PRESENT: BECKER and ROTH, Circuit Judges and BARRY, District Judge *fn*
1. This case was called for oral argument before the Court on January 31, 1997;
2. The Court had previously opened the matter by letter to counsel dated January 27, 1997, a copy of which is attached hereto, in which was recited inter alia the following:
As you are all aware, plaintiffs in the above case complain that they have been deprived of various constitutional and statutory rights by reason of Pennsylvania's failure to declare whether it qualifies as an opt-in state for purposes of the AEDPA statute of limitations. While the procedural question presented by the briefs on appeal primarily involves the application of Eleventh Amendment immunity to the plaintiffs' claim, that matter pales by comparison with the imperative of resolving the underlying issue, which is of enormous importance to the administration of justice in the federal courts in Pennsylvania. More specifically, it is clear that the numerous and growing cadre of death row inmates in Pennsylvania is entitled to a very prompt answer to the question whether a 6 or 12 month limitation period within which to file a habeas petition governed by AEDPA applies.
This Court is, of course, prepared to address and resolve the complicated Eleventh Amendment (and related) questions before it. However, the panel can see no reason why resolution of the critical opt-in question should be delayed by the time it will take to do so, or, for that matter, by the time it would take for the district court to resolve it upon possible remand. Simply stated (and to focus on one critical criterion), Pennsylvania either has or it does not have at the present time a rule of court or statute providing standards of competency for the appointment of counsel in death penalty cases.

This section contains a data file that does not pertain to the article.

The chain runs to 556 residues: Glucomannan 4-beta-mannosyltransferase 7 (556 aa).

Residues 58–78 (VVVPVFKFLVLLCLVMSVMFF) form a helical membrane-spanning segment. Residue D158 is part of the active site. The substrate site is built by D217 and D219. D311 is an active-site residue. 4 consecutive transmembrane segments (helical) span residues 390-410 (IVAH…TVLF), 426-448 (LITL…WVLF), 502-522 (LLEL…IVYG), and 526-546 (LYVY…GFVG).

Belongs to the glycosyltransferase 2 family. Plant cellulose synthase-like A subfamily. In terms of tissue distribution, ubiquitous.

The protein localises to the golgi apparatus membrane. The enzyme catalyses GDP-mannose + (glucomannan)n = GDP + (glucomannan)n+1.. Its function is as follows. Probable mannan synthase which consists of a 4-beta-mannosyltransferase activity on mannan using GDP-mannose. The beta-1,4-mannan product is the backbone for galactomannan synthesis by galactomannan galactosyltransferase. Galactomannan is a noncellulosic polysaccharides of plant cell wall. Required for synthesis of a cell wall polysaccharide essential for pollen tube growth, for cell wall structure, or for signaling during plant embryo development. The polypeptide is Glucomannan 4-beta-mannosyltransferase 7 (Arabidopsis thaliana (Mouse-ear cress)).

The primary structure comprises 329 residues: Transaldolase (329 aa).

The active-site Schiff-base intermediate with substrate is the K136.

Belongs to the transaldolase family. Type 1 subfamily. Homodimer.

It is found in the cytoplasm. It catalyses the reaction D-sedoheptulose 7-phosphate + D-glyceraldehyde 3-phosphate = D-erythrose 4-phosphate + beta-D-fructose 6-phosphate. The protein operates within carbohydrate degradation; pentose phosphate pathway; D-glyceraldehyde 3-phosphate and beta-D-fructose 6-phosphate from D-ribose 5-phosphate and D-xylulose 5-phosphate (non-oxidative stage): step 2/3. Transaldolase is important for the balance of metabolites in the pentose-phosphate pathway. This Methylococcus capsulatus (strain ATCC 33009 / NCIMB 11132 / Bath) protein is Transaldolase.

Needless to say, if the matter cannot be resolved through an appropriate declaration, the panel will proceed with oral argument on the procedural issue presented by the appeal. It intimates no view on the merits. It writes only in an attempt to cut through a time consuming and possibly expensive litigation, and in the hopes of informing all interested parties without undue delay of the time within which habeas petitions must be filed. While that issue can certainly be adjudicated, it may take many months, which seems highly undesirable if it can be avoided.
3. The Court first addressed counsel for the plaintiff class, who in response to the Court's inquiry, stated that the sole intent of the plaintiff class and of its counsel is in obtaining a prompt declaration as to whether Pennsylvania meets the criteria of Section(s) 2261 of the Anti-Terrorism and Effective Death Penalty Act, 28 U.S.C. Section(s) 2261,(AEDPA), and not in obtaining counsel fees. Counsel further stated that all counsel eligible for fees waive any such claims;
4. The Court therefore declared that it views the pending lawsuit as being solely a vehicle for resolution of that (Section(s) 2261)issue and not as importing or implying misconduct or violation of civil rights by any named defendant or official of Pennsylvania;
5. The Court also declared that, construing Section(s) 2261 of AEDPA, it views the determination as to whether Pennsylvania meets the criteria of Section(s) 2261 as one to be made by state-wide authority, not admitting of countyby countyor case-by-case determination;
6. The Commonwealth thereupon declared that Pennsylvania does not meet the requirements of Section(s) 2261 as of January 31, 1997, and that it has not met them previously;
7. After independent review, the Court declares that it accepts the respective declarations of counsel as valid and binding, and adopts them;
8. This appeal and the underlying action in the district court is deemed ...